American Robins attributes 1
American Robins close up
Scientific NameLeptotila plumbeicep
Length10.6-11.8 in
Weight160-200 g

The American Robin is a widely recognized bird species known for its melodious song and early bird tendencies.

Appearance: American Robins are medium-sized birds with a distinctive appearance. Both males and females sport a gray to brown back and a warm red to orange breast and belly and gray wings. They also have a characteristic white eye-ring and a black head, but males are usually darker than females.

Diet: American Robins have a diverse diet that changes depending on the season. In summer, they feed heavily on earthworms, beetles, and other invertebrates, which they catch on the ground. During winter, they mostly eat fruits and berries.

Reproduction: American Robins usually build their nests in trees or shrubs, but they are also known to nest on human-made structures. The female lays a clutch of about 3 to 5 eggs, which she incubates for about 12 to 14 days.

American Redstart

American Redstart attributes
America Redstart close up
Scientific NameSetophaga ruticilla
Length4.3 to 5.5 in
Wingspan6.3 to 9.1 in
Weight8.6 g

The American Redstart is a lively warbler known for its vivid colors and active hunting style, often seen flitting about, fanning its tail to startle and catch insects.

Appearance: Adult male American Redstarts boast striking black plumage with bright orange patches on the sides, wings, and tail. Females and immature males have grayish-olive upperparts with yellow patches in the same areas where the males display orange.

Diet: American Redstarts are primarily insectivores. They actively forage for flying insects, as well as caterpillars and spiders, often using their colorful tails to startle prey and make them easier to catch.

Reproduction: The female American Redstart builds a cup-shaped nest in the fork of a tree branch. Typically, she lays a clutch of 3 to 5 eggs. The female takes on the primary responsibility of incubating the eggs, while both parents participate in feeding the fledglings after they hatch.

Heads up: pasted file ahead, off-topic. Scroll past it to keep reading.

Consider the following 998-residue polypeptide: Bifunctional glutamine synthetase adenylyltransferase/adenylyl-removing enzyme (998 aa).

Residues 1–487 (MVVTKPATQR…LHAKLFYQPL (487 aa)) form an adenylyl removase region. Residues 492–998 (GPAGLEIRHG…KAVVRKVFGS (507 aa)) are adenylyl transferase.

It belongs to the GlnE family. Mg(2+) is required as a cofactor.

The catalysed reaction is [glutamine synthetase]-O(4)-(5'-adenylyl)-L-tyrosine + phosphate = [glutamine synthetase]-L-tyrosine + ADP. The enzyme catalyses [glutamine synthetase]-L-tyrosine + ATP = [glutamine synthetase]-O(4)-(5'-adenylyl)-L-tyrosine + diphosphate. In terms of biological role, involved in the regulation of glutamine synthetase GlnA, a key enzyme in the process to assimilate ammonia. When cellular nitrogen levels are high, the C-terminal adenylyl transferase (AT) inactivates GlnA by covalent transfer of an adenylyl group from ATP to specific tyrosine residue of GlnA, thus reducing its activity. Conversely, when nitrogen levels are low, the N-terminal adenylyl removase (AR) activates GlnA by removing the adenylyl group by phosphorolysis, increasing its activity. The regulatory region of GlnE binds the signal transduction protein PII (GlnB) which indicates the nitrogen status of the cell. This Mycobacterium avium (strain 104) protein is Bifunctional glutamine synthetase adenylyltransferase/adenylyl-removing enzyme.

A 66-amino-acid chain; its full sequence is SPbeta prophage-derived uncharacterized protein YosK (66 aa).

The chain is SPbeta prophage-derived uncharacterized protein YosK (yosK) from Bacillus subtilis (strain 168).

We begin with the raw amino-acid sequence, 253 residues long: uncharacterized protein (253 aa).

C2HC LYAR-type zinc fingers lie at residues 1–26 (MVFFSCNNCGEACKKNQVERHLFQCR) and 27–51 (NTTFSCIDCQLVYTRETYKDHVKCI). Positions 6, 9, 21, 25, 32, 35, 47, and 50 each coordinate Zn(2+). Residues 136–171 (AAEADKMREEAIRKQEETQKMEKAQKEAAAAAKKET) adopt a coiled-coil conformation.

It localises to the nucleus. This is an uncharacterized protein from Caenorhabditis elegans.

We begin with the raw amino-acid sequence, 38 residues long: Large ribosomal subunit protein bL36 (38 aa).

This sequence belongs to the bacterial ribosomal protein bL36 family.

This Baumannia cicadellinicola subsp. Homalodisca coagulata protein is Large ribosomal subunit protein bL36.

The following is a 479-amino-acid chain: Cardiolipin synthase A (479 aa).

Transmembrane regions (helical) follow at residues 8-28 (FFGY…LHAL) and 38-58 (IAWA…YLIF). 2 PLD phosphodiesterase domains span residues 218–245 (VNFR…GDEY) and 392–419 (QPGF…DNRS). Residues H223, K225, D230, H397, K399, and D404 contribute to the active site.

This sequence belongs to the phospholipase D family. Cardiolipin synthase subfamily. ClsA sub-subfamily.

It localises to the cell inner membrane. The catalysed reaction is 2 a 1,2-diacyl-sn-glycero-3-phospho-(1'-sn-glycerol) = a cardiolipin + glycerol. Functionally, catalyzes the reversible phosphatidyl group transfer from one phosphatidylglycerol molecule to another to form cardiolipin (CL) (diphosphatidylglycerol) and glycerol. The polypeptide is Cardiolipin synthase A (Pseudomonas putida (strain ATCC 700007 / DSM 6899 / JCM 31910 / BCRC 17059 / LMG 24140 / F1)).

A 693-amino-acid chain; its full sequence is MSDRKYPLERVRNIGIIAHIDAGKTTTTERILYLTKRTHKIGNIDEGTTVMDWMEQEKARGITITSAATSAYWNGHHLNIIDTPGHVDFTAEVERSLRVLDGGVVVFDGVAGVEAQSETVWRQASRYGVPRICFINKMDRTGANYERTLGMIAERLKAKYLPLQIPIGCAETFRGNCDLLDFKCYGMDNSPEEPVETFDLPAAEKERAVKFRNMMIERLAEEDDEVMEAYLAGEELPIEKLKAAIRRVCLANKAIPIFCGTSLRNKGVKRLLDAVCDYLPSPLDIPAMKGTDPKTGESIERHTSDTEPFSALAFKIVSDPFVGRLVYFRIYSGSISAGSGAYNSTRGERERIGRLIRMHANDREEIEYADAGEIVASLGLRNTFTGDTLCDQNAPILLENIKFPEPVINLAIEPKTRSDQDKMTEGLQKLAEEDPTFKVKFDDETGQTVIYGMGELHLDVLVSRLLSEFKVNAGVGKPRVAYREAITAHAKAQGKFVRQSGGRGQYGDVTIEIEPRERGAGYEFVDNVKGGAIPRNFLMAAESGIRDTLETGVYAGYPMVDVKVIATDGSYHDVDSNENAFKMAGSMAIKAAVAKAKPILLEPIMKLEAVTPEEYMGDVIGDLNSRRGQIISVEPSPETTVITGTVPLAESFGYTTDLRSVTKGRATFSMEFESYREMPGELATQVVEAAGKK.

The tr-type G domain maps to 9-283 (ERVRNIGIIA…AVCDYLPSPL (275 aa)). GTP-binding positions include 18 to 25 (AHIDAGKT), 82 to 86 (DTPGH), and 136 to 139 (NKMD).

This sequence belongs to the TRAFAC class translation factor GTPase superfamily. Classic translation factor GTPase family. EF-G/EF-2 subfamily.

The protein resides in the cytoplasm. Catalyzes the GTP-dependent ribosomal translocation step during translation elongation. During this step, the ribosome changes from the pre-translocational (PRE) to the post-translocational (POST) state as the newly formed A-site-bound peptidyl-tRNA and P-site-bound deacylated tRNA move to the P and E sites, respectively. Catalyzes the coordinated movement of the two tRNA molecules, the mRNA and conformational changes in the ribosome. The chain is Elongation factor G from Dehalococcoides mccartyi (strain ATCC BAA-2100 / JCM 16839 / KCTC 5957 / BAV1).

Blackburnian Warbler

Blackburnian Warbler attributes
Blackburnian Warbler close up
Scientific NameSetophaga fusca
Length4.3 to 5.1 in
Wingspan7.9 to 8.7 in
Weight8 to 13 g

The Blackburnian Warbler is a strikingly colored songbird that captivates observers with its vivid plumage, especially during the breeding season. Often found flitting high in the treetops of North American forests, its melodious song is as enchanting as its appearance.

Appearance: Male Blackburnian Warblers are distinguished by their fiery-orange throats, contrasting sharply with a black face, crown, and streaked back. They also have white underparts with black streaks on the sides. Females have a more muted coloration, with a yellowish or pale orange throat and less pronounced streaking.

Diet: Blackburnian Warblers primarily feed on insects and spiders. They are adept at foraging in the canopy, where they glean insects from the surface of leaves and branches or catch them mid-air in quick, agile flights.

Reproduction: Blackburnian Warblers build their nests high up in coniferous trees, often on horizontal branches. The nest is a neat cup made of twigs, grass, and moss, lined with softer materials like hair or feathers. The female lays a clutch of 4 to 5 eggs and takes the lead in incubation.

Red Crossbill

Red Crossbill
Red Crossbill close up
Scientific NameLoxia curvirostra
Length5.5–7.5 in
Wingspan9.8–10.6 in
Weight0.9–1.4 oz

The Red Crossbill is a distinctive finch known for its unusual bill, which has evolved to extract seeds from conifer cones.

Appearance: Males are typically bright red or orange, while females are greenish-yellow or olive. Both genders have the characteristic crossed bill, which they use to expertly extract seeds from tightly closed conifer cones.

Diet: Red Crossbills primarily feed on the seeds of coniferous trees, such as spruce, pine, and fir. Their specialized bills allow them to efficiently pry apart conifer cone scales to access the seeds.

Reproduction: Red Crossbills are somewhat nomadic and don’t adhere to a strict breeding schedule. Instead, they breed whenever and wherever food is abundant. Their nests are usually built on horizontal branches of conifer trees.

Eastern Towhee

Eastern Towhee attributes
Eastern Towhee close up
Scientific NamePipilo erythrophthalmus
Length6.8 to 9.1 in
Wingspan7.9–11.8 in
Weight32 to 53 g

The Eastern Towhee is a distinctive songbird known for its unique calls and eye-catching coloration.

Appearance: Male Eastern Towhees are characterized by a striking combination of a black head, back and tail, contrasting with a white belly and rufous flanks. Females sport similar patterns but instead of black, they have a rich brown color. Both genders have red eyes, lending a special charm to their overall appearance.